• Head of Department at DAMTP University of Cambridge.
  • An English bishop, who became Bishop of Salisbury in 1598. He was also godson to Elizabeth I and one of her personal chaplains.
  • Air Chief Marshal in the Royal Air Force, and Gentleman Usher to the Sword of State. He is also a Knight Commander in the Order of the Bath and a Commander of the Order of the British Empire.
  • An English amateur scientist, astronomer and photographer. Though a solicitor by profession, he became an expert on spectroscopy, particularly in relation to the aurora, and published many articles during his lifetime.
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  • Admiral in the Royal Navy who served during both the French Revolutionary and Napoleonic Wars, who was credited for reforming and modernising the Royal Navy. He was also the Member of Parliament for Plymouth, but was dismissed as comptroller of the Navy by King William IV for criticising attempts to reduce the Navy budget.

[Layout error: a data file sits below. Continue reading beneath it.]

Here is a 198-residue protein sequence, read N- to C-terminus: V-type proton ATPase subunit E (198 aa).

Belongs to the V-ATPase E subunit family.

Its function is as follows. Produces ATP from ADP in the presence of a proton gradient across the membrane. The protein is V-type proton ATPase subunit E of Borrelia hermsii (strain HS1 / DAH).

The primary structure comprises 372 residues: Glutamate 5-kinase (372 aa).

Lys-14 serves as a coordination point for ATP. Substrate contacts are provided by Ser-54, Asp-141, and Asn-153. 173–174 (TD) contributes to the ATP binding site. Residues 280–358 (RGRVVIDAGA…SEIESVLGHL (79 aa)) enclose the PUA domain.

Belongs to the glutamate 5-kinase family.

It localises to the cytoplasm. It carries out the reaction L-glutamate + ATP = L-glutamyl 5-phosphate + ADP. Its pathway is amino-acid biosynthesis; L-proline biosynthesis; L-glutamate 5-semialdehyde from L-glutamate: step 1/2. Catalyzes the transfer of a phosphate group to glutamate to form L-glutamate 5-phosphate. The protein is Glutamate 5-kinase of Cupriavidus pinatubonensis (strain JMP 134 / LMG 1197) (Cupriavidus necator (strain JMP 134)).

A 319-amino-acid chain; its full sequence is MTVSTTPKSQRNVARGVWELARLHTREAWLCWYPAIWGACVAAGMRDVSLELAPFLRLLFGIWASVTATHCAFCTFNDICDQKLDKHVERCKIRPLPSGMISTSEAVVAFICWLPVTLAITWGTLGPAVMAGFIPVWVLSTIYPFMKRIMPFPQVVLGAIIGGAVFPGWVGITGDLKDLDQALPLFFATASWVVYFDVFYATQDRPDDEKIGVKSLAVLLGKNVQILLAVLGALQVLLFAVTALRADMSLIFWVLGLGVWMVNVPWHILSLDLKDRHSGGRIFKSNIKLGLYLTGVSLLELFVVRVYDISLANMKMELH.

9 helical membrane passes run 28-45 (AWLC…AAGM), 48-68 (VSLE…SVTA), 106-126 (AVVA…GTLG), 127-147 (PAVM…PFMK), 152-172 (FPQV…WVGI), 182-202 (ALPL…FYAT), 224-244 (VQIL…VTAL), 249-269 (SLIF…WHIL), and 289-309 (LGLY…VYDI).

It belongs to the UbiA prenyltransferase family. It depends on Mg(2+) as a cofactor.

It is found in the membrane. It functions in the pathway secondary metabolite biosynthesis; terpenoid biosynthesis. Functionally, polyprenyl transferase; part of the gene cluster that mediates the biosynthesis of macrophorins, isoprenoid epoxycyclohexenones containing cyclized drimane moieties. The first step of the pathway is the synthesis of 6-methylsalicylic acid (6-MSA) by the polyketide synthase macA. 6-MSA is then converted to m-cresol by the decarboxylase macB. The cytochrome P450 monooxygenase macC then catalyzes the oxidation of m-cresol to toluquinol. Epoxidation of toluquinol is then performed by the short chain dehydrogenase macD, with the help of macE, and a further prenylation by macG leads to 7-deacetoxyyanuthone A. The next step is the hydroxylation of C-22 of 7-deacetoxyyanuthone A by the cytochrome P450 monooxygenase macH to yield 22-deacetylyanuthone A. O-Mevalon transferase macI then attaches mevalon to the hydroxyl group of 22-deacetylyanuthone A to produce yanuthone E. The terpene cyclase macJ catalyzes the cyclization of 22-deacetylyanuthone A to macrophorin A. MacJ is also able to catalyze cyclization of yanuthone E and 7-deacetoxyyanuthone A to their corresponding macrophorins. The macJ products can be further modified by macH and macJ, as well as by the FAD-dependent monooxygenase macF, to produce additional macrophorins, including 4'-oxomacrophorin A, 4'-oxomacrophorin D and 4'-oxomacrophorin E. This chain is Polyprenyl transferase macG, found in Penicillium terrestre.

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  • Judge. Justice of the Court of Common Pleas.
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  • 1578 (xsd:integer)
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  • -
  • c.1780
  • c.1787
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http://purl.org/linguistics/gold/hypernym
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  • The Royal Grammar School (originally "The Free School") is a selective English independent day school for boys in Guildford, Surrey. Its foundation dates to the death in 1509 of Robert Beckingham who left a provision in his will to "make a free scole at the Towne of Guldford"; in 1512 a governing body was set up to form the school. The school moved to the present site in the upper High Street after the granting of a royal charter from King Edward VI on 27 January 1553. The school became independent and fee paying on 1 September 1977, when the parents and staff raised sufficient funds to purchase it following concerns about the abolition of grammar schools and the introduction of comprehensive education. Initially the school educated 30 of the "poorest men's sons", however numbers have sinc (en)
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  • List of Old Guildfordians (Royal Grammar School, Guildford) (en)